Make sure to have a look at these as well as other models at Graph Expo and at November’s SGIA Expo in Atlanta.
It seems fitting to complete this roundup with all the latest model from Inca Digital, the organization whose Inca Eagle 44 kicked from the flatbed wide-format market back in 2001. The Onset series debuted in 2007, and earlier this year Inca introduced the Onset R40LT, a 3.14m (123.6-inch) by 1.6m (63-inch) flatbed that can be purchased in either four-, five, or six-color configurations. It might handle substrates as much as 2 ” thick. Inca Digital wide-format printers are offered through Fujifilm, its global distribution partner.
The Return of the Jeti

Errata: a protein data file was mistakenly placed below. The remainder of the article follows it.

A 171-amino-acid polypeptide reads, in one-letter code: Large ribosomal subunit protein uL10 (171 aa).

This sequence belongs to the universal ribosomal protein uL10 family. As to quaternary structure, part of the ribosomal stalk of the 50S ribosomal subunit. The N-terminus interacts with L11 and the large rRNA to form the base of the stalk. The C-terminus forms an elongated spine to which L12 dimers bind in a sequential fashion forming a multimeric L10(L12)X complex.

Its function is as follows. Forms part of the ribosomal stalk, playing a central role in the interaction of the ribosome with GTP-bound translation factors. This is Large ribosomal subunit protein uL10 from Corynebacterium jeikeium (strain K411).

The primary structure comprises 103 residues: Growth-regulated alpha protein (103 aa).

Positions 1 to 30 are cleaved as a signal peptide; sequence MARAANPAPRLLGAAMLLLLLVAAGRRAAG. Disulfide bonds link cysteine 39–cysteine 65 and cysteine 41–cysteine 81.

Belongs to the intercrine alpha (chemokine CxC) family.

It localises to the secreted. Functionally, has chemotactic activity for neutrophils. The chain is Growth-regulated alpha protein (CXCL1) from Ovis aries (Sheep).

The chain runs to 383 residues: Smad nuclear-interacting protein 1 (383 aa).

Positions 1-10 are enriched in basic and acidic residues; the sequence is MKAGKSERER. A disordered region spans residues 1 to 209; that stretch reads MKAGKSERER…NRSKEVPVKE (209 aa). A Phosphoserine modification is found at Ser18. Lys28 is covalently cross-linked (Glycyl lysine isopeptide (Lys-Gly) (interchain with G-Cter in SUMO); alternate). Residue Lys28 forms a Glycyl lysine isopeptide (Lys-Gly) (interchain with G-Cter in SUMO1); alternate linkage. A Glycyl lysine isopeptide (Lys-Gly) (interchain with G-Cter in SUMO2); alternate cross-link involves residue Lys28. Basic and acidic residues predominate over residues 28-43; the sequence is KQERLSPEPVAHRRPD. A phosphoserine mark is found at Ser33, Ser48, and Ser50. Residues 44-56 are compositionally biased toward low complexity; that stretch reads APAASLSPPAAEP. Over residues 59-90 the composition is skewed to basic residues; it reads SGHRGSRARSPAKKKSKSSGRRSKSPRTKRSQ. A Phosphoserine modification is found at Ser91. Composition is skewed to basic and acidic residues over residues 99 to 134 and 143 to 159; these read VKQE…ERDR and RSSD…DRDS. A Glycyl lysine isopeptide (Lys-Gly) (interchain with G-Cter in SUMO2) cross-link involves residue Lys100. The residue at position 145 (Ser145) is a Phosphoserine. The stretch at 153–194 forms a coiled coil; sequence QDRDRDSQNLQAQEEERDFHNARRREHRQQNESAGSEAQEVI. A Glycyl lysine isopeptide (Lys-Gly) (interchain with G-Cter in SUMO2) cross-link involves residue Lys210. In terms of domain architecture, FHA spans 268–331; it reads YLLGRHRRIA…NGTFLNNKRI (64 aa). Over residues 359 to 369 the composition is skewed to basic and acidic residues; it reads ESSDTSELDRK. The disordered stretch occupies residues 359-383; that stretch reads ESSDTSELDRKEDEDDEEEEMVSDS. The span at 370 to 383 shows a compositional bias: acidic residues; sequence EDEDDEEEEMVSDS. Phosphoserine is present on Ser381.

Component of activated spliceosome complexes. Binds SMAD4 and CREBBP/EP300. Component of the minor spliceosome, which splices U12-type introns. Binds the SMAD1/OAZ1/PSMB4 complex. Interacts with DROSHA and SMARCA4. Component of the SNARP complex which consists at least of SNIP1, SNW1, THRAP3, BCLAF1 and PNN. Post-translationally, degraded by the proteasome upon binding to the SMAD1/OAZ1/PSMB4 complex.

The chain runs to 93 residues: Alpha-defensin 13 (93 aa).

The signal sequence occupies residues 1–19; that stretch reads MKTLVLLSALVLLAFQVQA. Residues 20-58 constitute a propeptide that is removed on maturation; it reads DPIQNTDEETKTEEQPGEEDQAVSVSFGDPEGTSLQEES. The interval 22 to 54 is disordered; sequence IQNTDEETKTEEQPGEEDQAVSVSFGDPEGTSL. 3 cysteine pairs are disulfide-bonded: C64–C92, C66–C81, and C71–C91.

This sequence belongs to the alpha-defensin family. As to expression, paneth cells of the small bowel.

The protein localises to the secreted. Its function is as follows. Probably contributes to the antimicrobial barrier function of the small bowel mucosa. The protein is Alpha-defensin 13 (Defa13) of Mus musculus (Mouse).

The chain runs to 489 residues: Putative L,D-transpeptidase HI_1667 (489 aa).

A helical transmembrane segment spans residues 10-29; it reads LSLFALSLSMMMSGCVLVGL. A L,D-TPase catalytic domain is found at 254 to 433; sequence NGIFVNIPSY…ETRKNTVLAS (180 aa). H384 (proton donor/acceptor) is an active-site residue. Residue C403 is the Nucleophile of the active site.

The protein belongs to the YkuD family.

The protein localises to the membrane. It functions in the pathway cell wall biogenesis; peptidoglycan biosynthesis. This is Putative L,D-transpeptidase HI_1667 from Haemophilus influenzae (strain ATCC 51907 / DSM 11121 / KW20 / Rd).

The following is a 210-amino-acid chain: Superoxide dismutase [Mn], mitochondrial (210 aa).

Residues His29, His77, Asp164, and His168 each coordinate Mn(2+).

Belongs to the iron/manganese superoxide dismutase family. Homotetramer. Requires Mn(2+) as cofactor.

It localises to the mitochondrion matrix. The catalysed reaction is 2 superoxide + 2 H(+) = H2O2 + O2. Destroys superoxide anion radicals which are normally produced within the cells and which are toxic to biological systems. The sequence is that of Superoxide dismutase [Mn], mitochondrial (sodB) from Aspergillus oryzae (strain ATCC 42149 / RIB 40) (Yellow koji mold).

Also in the ISA Sign Expo last spring, Agfa Graphics introduced the flatbed Jeti Mira along with the hybrid Jeti Tauro. The previous is actually a true 2.7-meter (105 inches) flatbed, as the latter can be a 2.5-meter hybrid. These newest models complement Agfa’s extensive Anapurna line of flatbeds and hybrids.
“We learn that some print providers prefer dedicated flatbed printing systems while some take advantage of the flexibility of the hybrid device, so that we carry both technologies,” said Larry D’Amico, Vice-President Digital Imaging, Agfa Graphics. “We offer roll-to-roll options on a number of our true flatbed equipment so an alternate can be obtained with a number of our printers. Currently, I see a mix of both dedicated and hybrid devices being purchased and i also see this trend continuing. Everyone’s application and product mix is distinct so it is very important know what you primarily want to do with this particular equipment and select the technology that best suits this anticipated mixture of work.”